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Tales of an Entrepreneur

The author provides a rollicking and detailed recounting of what it takes to build a social business in Africa.

Bright Lights, No City

Max Alexander

378 pages, Hyperion, 2012

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Journalist Max Alexander chronicles the true story, with biting sarcasm and deep respect, of his brother Whit’s determination to provide power to the billions of people living without electricity. To do so, Whit moves 7,000 miles from his family and comfortable life in Seattle, convinces his friend and former employee Jan to do the same, and invests more than $250,000 of his own cash (which he earned by co-founding the Cranium board game) to build a Ghanaian social for-profit business called Burro.

If you can get past the frustrating generalizations of Africa in the first few chapters by an author with admittedly no previous experience on the continent, Bright Lights, No City is a rollicking and detailed recounting of what it takes to build a business in a country with no retail infrastructure. Along the way, we learn about Ghana’s history and vibrant cultures. More important to budding social entrepreneurs, the story illuminates the challenges many social enterprises face and the important trade-offs between developing products and delivering products affordably and sustainably to families living on a few dollars per day.

In particular, the book highlights how easy it is to come up with “solutions” to solve developing-world challenges that seem like no-brainers from afar. In Burro’s case, it was replacing low-quality, short runtime, and environmentally hazardous Chinese throwaway batteries—ubiquitously used for flashlights and radios at great expense—with much higher quality, longer run-time, and rechargeable Burro NiMH batteries—eventually at a lower cost than the throwaway batteries. The plan was to reach breakeven while still operating out of the company’s first branch office, before raising investment capital to go national. But it never works like the first business plan.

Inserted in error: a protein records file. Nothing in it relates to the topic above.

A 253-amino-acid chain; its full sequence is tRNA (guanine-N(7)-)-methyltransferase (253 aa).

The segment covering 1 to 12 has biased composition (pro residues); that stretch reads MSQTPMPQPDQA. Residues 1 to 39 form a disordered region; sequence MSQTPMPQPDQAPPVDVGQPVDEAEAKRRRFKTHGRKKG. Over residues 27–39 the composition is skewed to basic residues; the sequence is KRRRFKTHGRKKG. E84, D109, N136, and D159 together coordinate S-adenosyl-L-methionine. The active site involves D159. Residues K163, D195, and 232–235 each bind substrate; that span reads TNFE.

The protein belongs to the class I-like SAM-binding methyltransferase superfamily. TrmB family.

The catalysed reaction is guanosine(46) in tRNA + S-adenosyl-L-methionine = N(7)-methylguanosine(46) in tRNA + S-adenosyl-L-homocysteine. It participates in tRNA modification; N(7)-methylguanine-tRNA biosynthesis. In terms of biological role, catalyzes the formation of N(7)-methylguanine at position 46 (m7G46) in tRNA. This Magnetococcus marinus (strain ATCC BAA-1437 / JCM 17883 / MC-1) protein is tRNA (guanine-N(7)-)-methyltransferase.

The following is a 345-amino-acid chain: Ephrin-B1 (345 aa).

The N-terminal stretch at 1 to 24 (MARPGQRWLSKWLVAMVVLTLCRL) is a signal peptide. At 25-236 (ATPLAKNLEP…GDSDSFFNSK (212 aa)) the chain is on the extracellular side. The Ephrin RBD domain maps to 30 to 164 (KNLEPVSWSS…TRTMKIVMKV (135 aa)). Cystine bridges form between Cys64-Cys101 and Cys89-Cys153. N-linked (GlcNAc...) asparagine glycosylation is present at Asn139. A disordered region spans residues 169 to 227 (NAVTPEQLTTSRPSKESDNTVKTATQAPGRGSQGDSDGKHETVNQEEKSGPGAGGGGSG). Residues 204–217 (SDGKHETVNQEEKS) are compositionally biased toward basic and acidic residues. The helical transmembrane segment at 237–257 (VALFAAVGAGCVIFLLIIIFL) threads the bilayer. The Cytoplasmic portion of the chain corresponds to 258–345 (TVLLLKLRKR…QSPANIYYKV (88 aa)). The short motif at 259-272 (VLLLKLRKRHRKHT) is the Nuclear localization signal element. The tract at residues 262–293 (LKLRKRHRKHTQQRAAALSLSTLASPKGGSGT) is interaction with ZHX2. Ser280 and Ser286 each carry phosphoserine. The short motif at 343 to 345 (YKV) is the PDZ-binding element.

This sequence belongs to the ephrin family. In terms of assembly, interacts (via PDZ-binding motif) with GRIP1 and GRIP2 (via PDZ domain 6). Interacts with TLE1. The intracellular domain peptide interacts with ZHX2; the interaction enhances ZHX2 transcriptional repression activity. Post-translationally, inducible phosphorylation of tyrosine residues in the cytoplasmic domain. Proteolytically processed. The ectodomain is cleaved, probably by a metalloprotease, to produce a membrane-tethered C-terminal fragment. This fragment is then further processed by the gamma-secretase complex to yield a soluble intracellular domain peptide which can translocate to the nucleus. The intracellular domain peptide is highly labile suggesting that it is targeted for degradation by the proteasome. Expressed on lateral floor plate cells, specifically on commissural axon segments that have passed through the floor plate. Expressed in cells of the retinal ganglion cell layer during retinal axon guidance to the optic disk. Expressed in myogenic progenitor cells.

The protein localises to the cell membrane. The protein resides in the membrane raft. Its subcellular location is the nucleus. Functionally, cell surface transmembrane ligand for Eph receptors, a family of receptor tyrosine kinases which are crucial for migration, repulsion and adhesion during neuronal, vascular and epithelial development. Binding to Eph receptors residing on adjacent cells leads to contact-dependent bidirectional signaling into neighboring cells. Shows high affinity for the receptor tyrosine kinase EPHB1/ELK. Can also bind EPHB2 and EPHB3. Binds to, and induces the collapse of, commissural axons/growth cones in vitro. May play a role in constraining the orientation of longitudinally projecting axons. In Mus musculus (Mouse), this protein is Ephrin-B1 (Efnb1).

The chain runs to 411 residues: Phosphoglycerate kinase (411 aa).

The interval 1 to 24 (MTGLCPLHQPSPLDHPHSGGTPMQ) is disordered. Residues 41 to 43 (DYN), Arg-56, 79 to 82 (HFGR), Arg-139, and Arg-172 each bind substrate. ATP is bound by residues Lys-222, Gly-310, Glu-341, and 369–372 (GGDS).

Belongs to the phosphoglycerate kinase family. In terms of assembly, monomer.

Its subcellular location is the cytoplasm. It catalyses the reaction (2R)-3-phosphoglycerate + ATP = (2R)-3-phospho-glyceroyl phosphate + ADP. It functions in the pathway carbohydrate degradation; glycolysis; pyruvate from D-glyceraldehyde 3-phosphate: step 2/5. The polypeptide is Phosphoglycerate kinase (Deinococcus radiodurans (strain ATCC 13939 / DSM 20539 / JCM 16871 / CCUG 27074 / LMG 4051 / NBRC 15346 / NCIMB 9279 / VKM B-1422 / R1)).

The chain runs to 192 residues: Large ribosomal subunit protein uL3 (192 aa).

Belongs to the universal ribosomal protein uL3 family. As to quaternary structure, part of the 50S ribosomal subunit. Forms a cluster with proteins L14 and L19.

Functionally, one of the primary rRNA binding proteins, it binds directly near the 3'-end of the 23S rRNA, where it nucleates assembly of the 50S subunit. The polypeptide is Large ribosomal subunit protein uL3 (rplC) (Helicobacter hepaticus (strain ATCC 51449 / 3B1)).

As Max and Whit share so humorously, it takes years to introduce brands, pioneer technologies, and build distribution channels to communities that lives miles (and thousands of potholes) away from electricity, health care, car repair shops, and stores that carry Parmesan cheese. Technology is almost always the easy part. The difficult challenge, which the story intimately documents, is proving the market demand for your product or service, tweaking the business model to make it profitable, and then proving that you can scale up.

Sounds simple—except it’s Ghana, and you aren’t Ghanaian; it costs millions of dollars, and you have hundreds of thousands; it requires a fleet of experienced sales and marketing professionals, and you’ve got some extremely smart Seattleites with no local language skills and many interns and college grads who have never done this before; and it would be nice to have a few chain stores, but you’ve got tens of thousands of mom-and-pop shops, each with their own needs and capabilities.

The book ends as Whit has expanded beyond just offering the Burro rechargeable battery service, to providing customers with a wide range of solutions, including mobile chargers and an LED light that run on his batteries. Whit has expanded the potential of his hard-earned distribution channel to sell products and services of all kinds. This is precisely the decision I think many social enterprises will have to grapple with in the coming years, as organizations like Burro and d.light (which I co-founded) realize that they cannot afford to do it all. Instead, we need to partner together to build country specific, scalable, and sustainable channels that provide the goods and services consumers want.

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